7. ^^^ this. Was going to post similar before I saw Brewer's post. Here are the blueberries hanging in secondary on my current cider, for instance. Followed the same process Brewer describes...
  8. 8 weeks on the yeast cake COULD yield off flavors. (FIFY -- no guarantee it would, though there is definitely more of a chance it will... in fact, I've left several beers and ciders on that long with no ill effect... ).
  9. I can't really speak for other locations, but earlier this week the one I referenced in Franklin, TN had maybe 40 new and unopened. I guess that one wouldn't be on route from SC to Michigan though, so you may not have hit that one.
  10. The ones at Bargain Hunt were from Target from this holiday season. Can I bought a couple days ago from there says best before Aug 18, 2020. If you are planning to stop on your way back, know that Bargain Hunt is right off of I-65 at exit 65
  11. I have, but I really didn't like the flavor of it. But... that's personal preference, and I wouldn't judge your experience based on my taste. I would grab a bottle of New Grist or Redbridge before brewing with it to see if you appreciate the flavor. For my gluten-free brewing now, I use Clarity Ferm, which will make any ole brewday gluten free (well, technically, greatly reduced to the level that certifies as gluten-free). Just add this near the end of the brewday and away you go. Easy peasy.
  12. As an aside to this, I recommend Brewing Classic Styles by Jamil. The book has one recipe for each of 80 different beer styles, so if you find a style you like commercially, you can find a good extract or AG recipe for the style in this book. I once had aspirations of brewing every recipe in the book sequentially, but I gave up on that long ago...
  13. Total Wine is a great chain of beer/wine stores. They keep threatening to open here, but it always seems to fall through.
  14. Well, I already have the annual meetups from the other group (folks who used to be here), so another group may be overkill for me. But if someone plans one down this way, i will certainly be interested... ;}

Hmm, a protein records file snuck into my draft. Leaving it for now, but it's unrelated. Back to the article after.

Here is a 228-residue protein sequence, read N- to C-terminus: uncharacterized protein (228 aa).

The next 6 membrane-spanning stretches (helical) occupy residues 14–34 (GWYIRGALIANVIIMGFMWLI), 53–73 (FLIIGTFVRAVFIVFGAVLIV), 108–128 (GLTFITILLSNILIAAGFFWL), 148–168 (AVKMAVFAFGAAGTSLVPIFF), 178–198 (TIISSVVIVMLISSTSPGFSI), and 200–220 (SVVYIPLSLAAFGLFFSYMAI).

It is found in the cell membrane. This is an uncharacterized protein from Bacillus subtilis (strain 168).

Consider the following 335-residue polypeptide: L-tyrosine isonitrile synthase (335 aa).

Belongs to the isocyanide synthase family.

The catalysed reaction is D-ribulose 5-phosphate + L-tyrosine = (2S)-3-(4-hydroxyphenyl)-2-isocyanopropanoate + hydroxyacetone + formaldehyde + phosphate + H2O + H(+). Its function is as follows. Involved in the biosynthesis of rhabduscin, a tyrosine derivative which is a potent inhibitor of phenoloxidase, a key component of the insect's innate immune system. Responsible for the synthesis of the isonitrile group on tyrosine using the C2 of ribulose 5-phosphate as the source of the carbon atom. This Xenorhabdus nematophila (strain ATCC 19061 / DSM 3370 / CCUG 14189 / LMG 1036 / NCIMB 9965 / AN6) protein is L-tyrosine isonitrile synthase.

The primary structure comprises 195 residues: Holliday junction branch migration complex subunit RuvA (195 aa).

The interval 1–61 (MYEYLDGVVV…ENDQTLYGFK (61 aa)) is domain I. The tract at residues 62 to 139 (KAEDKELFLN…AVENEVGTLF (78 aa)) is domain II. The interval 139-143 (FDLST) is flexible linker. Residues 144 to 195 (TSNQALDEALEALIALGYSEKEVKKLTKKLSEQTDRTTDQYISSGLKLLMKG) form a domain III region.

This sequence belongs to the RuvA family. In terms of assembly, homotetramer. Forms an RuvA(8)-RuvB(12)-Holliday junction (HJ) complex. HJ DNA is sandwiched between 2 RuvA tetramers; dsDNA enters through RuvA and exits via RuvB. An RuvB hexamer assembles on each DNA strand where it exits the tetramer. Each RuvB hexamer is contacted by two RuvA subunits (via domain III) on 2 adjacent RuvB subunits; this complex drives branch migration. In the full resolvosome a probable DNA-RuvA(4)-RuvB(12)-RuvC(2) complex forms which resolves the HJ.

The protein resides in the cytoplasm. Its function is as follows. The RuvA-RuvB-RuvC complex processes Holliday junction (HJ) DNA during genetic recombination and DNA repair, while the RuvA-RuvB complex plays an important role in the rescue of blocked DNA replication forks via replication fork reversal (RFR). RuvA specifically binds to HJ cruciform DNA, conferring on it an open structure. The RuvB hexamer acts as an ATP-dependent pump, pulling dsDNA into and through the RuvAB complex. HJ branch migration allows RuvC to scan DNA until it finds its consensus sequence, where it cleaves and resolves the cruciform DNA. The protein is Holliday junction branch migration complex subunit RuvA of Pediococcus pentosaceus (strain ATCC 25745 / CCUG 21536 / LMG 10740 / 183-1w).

15. I am in the middle of doing some yeast comparisons. I started with a very basic lager recipe: 9.5lb Weyermann Pilsner Malt (1.6°L)0.5lb Vienna Malt (3.2°L)0.5 German Perle - 60 min - 12 AAU0.5 German Perle - 25 min - 8 AAU0.25 German Hallertau - 25 min - 2 AAU0.75 German Hallertau - 10 min - 4 AAUMash temp 148° - 75 minEst OG: 1.058Est FG: 1.011Est IBU: 26Est SRM: 2Est ABV: 6.3% (6 gallon recipe) Ferment at 56 degrees I made six gallons, and split to two 3 gallon fermenters. One fermenter got the Southyeast Labs HS2 New Abbey Ale yeast that I've used and reharvested several times. This yeast was harvested from honeysuckle plants at Blackberry Farm (a luxury resort and brewery in Walland, TN). It "really shines in Belgian and abbey ales. It produces notes of red wine and finishes with cracked peppercorn." The other 3 gallons got the Bootleg Biology S. arlingtonesis yeast picked up when we did a tour of the Bootleg Biology yeast facility in a Nashville homebrewer meetup [with another online homebrew group]. This is Bootleg's original flagship yeast, and is a hybrid lager yeast (can be used at low ale temps as well). I will be doing another 3-gallon batch with this recipe and the new Bootleg Biology Brulosophy Blend yeast that went on sale this week. It is billed as "the only all-purpose, clean yeast culture meant to make almost any beer style!" The development of this yeast blend was a fun project to follow. You can read/listen to more about it at the Brulosophy podcast website. The intent is to see how the exact same recipe plays with different yeasts. By tasting the hydrometer pull, the HS2 is all in the Belgian pale range, while the Bootleg #1 is more a biscuity, clean lager taste. WIll be curious to see how the Bootleg #2 differs. Intending to bottle the first two this weekend (or next, if I don't get around to it). Picking up Bootleg #2 yeast tomorrow, so might brew it next weekend.